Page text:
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Performance Testing with Locust [Part 3]

This is the final article about the performance testing tool Locust. Today, I’ll share my findings accumulated in the process of work.

Previous articles:

Authorization

When writing the first tests with Locust, I faced the need to get an authorization token on one server and then use it on the second one for performance testing. Here immediately arose the question — of how to do it, because the instrument is tuned to send all the requests to one resource, which we define in the console starting the test. There are several variants to solve the problem:

  • to disable authorization on the tested resource — if there is such a possibility;
  • to generate a token in advance and insert it into the text code before launch; it’s the worst variant, which demands manual work at each launch, but has the right to exist in several rare cases;
  • to send a request using library requests and receive a token in the response — luckily, the syntax is similar.

I have chosen the third variant. An example from the first article, which describes different possibilities of obtaining a token, is given below. The authorization server is google.com and, since there is no token, I will receive the simplest values:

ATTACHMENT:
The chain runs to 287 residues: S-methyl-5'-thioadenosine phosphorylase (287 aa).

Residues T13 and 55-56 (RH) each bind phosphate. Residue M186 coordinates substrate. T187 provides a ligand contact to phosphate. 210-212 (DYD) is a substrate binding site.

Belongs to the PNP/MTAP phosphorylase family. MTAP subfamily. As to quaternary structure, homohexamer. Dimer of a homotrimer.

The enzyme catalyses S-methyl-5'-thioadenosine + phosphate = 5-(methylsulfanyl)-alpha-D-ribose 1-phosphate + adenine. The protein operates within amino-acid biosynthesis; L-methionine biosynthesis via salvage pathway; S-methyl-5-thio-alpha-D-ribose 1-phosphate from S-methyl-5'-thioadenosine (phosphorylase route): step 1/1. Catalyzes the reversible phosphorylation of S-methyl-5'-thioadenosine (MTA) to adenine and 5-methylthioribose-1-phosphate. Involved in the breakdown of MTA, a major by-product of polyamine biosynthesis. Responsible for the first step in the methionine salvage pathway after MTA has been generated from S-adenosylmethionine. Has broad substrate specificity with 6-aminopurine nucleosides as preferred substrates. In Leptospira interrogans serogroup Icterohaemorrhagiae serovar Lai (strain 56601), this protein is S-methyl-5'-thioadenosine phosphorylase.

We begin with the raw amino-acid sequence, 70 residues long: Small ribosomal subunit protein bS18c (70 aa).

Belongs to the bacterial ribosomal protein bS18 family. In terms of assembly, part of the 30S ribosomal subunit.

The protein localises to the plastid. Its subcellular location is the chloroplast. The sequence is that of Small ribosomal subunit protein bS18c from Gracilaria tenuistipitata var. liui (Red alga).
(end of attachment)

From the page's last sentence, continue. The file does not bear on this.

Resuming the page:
from locust import HttpLocust, TaskSet, task
import requests

class UserBehavior(TaskSet):
  def on_start(self):
      response = requests.post("http://mysite.sample.com/login", {"username": "ellen_key", "password": "education"})
      # get "token" from response header
      self.client.headers.update({'Authorization': response.headers.get('Date')})
      # get "token" from response cookies
      self.client.cookies.set('Authorization', response.cookies.get('NID'))
      # get "token" from response body
      self.client.headers.update({'Authorization': str(response.content.decode().find('google'))})

As it’s clear from the example, before a work task begins, a user sends a request to an external server and processes an answer, placing the data to headers or cookies.

Headers

When working on the request headers, it is necessary to take into account several important details. For each particular request, it is possible to set its own headers in the following way:

self.client.post(url='/posts', data='hello world', headers={'hello': 'world'})

Running the mentioned example, the hello header key will be added to already existing headers of a client’s session, but in this request only — in all subsequent requests it will be absent. To make the header permanent, you can add it into a session:

One more interesting finding is that if we mention a header, which already exists in the session in a request, it will be rewritten, but only for this request. So, don’t be afraid of erasing something important.

But there are some exceptions. If we need to send a multipart form, the request will automatically form a header Content-Type, where a form data divider will be indicated. But if we forcibly re-write the header with the headers argument, then the request will crush, because the form will not be able to be processed correctly.